Confession: I did what no one who claims to be a New Yorker is supposed to do. I went to the place we all hate on the evening of its most abhorrent state: I went to Times Square on New Year’s. Now, if you don’t live in New York you might think Times Square to be this very bright, magical place to take awesome jumping pictures. And okay, it still is. But if you’re a New Yorker, Times Square means one thing: tourists. And before you think that’s a rude thing to say I’d like to point out that for New Yorkers, we live and work in this city. It’s not a theme park or vacation and we actually see the Empire State Building daily. And when we have places to go, the last thing you need is a crowd of people staring upwards and strolling at -1mph. The emotional response is similar to sitting in traffic because everyone’s driving distractedly 15 mph under the speed limit.
I think you get the point.
We arrived into the square with almost 2 million other people. (No exaggeration here.) We were bundled up with about 16 layers of clothes (some exaggeration here) and we were feeling pretty optimistic. About twenty minutes in one of us said, “Guys. This is not that bad. We can totally do this!” The police individually check every single person that enters the square starting that morning and then place everyone into different pens. Yes, pens. They don’t even try to disguise that we we all be treated like livestock for the remainder of the day. We got comfortable in our spot and talked about how much energy we have and how it so wasn’t cold at all.
Fast forward six hours later. “This is it. This is how I’m going to die.” Now, nothing exactly happened in those six hours. Which was the problem. Nothing happened and the energy drained, the cold seemed through and “over it” was the best way to describe what we all were beginning to feel. I was explaining to a friend what the experience was like:
It’s like watching your favorite movie, except a 12-hour version of it. Except the movie theater you’re in is 40 degrees. And you don’t have access to a bathroom no matter how much you’d need one. And you can’t eat real food. Or drink water, because of the lack of bathroom access. Also there are no chairs and you have to stand. For 12 hours. And your view of the movie is restricted. And the theater has about 2 million people crammed into it. Also, none of them like you. And instead of it being your favorite movie it’s actually a series of bad music videos from overplayed songs on the radio mixed with commercials. Mostly commercials.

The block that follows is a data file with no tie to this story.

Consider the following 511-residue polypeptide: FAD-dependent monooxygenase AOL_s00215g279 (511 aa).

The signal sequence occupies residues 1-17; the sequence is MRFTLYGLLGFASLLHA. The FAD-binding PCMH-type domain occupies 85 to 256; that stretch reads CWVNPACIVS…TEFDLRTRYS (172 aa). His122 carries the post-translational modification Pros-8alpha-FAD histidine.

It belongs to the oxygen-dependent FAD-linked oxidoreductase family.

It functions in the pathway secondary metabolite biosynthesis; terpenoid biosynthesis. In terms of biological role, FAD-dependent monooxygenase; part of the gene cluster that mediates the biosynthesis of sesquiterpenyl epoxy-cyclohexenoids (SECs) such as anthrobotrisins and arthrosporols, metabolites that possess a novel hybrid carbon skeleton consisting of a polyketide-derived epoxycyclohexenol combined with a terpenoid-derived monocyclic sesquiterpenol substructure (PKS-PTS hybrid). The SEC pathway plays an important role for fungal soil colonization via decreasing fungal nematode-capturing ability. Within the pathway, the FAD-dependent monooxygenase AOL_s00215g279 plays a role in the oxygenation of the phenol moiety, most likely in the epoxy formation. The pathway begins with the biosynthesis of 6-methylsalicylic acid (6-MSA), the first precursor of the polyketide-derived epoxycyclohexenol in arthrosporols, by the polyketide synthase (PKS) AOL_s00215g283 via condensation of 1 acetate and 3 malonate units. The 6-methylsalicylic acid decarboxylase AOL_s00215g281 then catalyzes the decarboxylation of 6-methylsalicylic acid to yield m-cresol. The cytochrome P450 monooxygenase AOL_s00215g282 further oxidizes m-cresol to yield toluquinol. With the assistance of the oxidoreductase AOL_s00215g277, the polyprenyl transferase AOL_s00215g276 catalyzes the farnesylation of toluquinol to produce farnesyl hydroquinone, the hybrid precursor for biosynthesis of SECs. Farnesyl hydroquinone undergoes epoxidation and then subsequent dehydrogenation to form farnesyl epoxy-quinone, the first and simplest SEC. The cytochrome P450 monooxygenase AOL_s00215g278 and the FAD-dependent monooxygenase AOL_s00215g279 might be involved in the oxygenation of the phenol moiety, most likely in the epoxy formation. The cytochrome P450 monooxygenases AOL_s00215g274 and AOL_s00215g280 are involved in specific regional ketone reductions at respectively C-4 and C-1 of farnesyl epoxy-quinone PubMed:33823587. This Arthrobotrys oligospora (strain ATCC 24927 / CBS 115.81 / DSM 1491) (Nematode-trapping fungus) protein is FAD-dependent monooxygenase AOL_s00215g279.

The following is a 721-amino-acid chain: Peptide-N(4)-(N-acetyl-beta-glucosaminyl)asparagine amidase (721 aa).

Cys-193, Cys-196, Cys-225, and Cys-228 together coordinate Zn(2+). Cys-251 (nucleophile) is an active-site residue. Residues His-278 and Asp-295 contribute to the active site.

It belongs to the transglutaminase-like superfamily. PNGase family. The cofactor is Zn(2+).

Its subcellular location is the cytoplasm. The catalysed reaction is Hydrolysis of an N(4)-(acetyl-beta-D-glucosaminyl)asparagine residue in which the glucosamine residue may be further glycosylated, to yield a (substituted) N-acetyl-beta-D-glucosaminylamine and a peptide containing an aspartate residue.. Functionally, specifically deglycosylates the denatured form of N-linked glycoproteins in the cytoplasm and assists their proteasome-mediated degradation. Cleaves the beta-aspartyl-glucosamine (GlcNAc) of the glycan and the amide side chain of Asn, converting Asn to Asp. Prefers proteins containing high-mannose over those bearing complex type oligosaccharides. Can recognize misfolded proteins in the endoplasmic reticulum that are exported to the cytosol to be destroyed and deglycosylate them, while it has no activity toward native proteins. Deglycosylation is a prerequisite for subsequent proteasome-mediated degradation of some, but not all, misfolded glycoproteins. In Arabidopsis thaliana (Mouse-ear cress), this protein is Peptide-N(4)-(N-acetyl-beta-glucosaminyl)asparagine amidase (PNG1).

So yeah, I basically willingly stood all day and night in a New Yorkers nightmare. But, what actually made the whole thing worth it was remembering the teenage version of myself that put that event down on a bucket list. I dreamed of someday living in this city and standing in a storm of confetti in the crossroads of the world to usher in the New Year. Although reality is never what we expect, I realized thinking about how the dream was becoming a reality changed my perspective.
Despite how ridiculously miserable it should’ve been, we had so much fun. We kept reminding ourselves we were accomplishing a major bucket list goal. That we were in the place that everyone else watches on tv this evening every year. We acted like kids feeling oh so cool when were spotted and even interviewed on almost every major television network. We freaked out when they passed out party hats and giant balloons. We chatted with the friendly police officers and shocked every reporter when we told them we were actually from New York, and yes we know how crazy it is that we joined the tourists for this. We bonded with strangers that we suffered and partied with. And had another crazy, magical New York moment.
I wondered how many little difficult situations in life might have been different had I remembered what my younger self would’ve thought. I wonder if it would overshadow the mundane parts of life, knowing that in little ways, I’m gifted with things I’ve always wanted. I complain about having a lot to work on, writing about Broadway shows and seeing them regularly, but oh my goodness, my teenage self would be freaking out if I told her this would be her life someday soon. And if I told her I’d see the ball drop in Times Square, she would probably be the only one that would’ve fully supported that crazy decision.
By: Rachel Goddard